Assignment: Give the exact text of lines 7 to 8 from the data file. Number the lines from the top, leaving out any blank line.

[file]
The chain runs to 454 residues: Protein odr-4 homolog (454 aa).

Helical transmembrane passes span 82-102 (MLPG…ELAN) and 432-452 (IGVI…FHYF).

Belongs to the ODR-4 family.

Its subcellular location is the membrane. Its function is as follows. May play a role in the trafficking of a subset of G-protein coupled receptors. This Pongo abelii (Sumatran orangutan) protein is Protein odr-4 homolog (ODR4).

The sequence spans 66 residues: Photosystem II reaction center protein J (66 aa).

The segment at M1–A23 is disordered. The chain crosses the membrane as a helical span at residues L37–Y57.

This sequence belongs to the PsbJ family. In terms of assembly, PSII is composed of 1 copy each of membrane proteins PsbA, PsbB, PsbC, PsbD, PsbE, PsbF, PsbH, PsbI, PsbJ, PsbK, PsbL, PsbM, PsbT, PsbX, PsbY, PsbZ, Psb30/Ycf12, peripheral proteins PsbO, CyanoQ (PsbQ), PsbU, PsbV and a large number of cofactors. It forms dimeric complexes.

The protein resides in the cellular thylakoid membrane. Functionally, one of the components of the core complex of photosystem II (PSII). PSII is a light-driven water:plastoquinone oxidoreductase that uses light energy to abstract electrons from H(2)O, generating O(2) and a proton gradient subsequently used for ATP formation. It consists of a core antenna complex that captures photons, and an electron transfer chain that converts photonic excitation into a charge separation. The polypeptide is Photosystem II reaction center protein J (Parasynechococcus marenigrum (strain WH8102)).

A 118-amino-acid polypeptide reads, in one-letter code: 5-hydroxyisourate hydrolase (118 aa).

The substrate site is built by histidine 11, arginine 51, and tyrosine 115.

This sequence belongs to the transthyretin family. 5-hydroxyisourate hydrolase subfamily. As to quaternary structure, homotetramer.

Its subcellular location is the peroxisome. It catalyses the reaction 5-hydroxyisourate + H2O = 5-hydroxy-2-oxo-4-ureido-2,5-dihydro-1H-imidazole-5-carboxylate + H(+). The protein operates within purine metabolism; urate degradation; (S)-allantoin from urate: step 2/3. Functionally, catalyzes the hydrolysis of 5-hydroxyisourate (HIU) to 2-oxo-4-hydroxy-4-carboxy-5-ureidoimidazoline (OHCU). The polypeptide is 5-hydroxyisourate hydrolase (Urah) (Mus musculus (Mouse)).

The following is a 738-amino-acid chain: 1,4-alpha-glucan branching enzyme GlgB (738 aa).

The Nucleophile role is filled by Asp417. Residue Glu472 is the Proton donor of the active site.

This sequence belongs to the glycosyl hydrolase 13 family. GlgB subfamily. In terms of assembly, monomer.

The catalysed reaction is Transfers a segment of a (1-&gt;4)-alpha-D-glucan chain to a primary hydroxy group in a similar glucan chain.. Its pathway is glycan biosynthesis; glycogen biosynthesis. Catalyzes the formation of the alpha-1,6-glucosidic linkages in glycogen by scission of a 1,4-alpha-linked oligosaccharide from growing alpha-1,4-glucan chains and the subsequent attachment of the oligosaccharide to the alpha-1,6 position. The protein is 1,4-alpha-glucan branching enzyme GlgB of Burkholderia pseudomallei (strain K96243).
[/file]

This sequence belongs to the PsbJ family. In terms of assembly, PSII is composed of 1 copy each of membrane proteins PsbA, PsbB, PsbC, PsbD, PsbE, PsbF, PsbH, PsbI, PsbJ, PsbK, PsbL, PsbM, PsbT, PsbX, PsbY, PsbZ, Psb30/Ycf12, peripheral proteins PsbO, CyanoQ (PsbQ), PsbU, PsbV and a large number of cofactors. It forms dimeric complexes.

The protein resides in the cellular thylakoid membrane. Functionally, one of the components of the core complex of photosystem II (PSII). PSII is a light-driven water:plastoquinone oxidoreductase that uses light energy to abstract electrons from H(2)O, generating O(2) and a proton gradient subsequently used for ATP formation. It consists of a core antenna complex that captures photons, and an electron transfer chain that converts photonic excitation into a charge separation. The polypeptide is Photosystem II reaction center protein J (Parasynechococcus marenigrum (strain WH8102)).